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COVID-19 Spreading Among Retirement Homes Across Sweden, Elderly Residents 'Terrified'

© AFP 2023 / JONATHAN NACKSTRANDAn elderly woman walks on melted snow in Djurgaarden area in Stockholm on March 21, 2011
An elderly woman walks on melted snow in Djurgaarden area in Stockholm on March 21, 2011 - Sputnik International
In some places, the problem is exacerbated by the lack of protective material, which may run out after several days or hours at worst, healthcare professionals admitted.

The situation in Stockholm's retirement communities and nursing care homes is alarming, as over 400 COVID-19 cases in 100 care homes across the region have been confirmed, national broadcaster SVT reported.

There are around 16,000 people living in about 400 special housing facilities for the elderly in Stockholm County alone, bringing the total infection rate to 3.1 percent.

Staff, residents and relatives are worried about what will happen, as people in the highest risk group are no longer safe. So far, senior citizens in the 80-90 age bracket have accounted for the largest group of COVID-19 fatalities in Sweden.

The outbreak is not limited to Stockholm. According to Swedish Radio, at least 90 municipalities throughout the country have so far confirmed or suspected cases of COVID-19 in their retirement homes.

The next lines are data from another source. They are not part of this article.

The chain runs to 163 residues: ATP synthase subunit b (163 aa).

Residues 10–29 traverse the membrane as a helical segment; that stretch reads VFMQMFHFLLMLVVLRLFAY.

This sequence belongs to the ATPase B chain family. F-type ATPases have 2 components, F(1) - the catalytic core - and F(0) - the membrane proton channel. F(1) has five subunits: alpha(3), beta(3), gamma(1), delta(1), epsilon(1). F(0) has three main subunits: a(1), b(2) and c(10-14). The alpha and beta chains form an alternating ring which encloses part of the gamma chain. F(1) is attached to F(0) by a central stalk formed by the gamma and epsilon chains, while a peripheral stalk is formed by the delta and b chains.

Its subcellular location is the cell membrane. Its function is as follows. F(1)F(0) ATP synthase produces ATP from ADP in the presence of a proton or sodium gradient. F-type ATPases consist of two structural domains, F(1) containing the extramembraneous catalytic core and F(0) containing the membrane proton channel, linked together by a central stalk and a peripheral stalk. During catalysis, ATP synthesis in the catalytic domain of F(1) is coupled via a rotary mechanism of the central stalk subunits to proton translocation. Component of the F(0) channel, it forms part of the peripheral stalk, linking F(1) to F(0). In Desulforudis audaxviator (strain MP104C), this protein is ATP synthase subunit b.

“The problem is that in many places you only have protective material for days or at worst hours ahead. This creates great concern among the staff, which can lead to great absenteeism if they dare not work,” Stefan Amér of the healthcare company Familjeläkarna ('Family Doctors') said.

“One resident said that he was terrified of getting coronavirus. He has high blood pressure, diabetes, asthma and allergies. He is really at risk. So I told him that we do what we can to minimise the risk,” nurse Maria Placonà told SVT.

According to Georg Engel, head of palliative care at one Stockholm nursing home, the end of life will look completely different in the coming months. In many cases, there will be no relatives to offer their final farewell.

The concerns were shared by Sweden's state epidemiologist.

“We are worried about the elderly group. The curve goes up again. It is very unfortunate,” state epidemiologist Anders Tegnell said.

Tegnell, who has repeatedly called for the elderly to be protected, admitted that the strategy hasn't worked.

“No, it obviously hasn't. That is exactly what we are trying to prevent in every way possible. It is possible that it cannot be prevented altogether. Now, the state is taking another step and forbids visits altogether, except in extremely exceptional cases, and these figures unfortunately argue that maybe that is exactly what we have to do,” Tegnell told Swedish Radio.

So far, Sweden has 5,466 registered COVID-19 cases and has seen 282 fatalities. As opposed to the rest of Europe, Sweden appears to have gone its own way in tackling the coronavirus epidemic, as only voluntary restrictions and no lockdowns have been imposed. With only a few restraints in place, such as a limit on gatherings of over 50 people, Sweden largely continues to run as usual, with schools and preschools still open.

The country's largely voluntary measures and laissez-faire approach has been largely attributed to the “Swedish model”, which builds on mutual trust between the state and the citizens.

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